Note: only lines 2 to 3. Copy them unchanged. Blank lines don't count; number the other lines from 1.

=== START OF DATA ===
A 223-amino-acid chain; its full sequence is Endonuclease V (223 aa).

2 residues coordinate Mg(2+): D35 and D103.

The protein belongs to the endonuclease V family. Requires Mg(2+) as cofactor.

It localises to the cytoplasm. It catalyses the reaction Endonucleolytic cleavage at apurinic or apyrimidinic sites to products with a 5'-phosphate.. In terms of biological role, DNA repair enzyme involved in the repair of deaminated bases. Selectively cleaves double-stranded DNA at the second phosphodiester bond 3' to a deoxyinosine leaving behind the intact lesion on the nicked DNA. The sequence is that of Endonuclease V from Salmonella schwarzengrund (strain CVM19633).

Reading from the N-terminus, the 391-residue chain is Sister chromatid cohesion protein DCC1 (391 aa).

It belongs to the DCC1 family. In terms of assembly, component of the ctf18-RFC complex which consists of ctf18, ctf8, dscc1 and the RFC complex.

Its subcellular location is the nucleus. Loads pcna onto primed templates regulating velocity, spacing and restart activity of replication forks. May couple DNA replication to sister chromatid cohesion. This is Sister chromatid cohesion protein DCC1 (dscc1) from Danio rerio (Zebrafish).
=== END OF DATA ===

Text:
2 residues coordinate Mg(2+): D35 and D103.

The protein belongs to the endonuclease V family. Requires Mg(2+) as cofactor.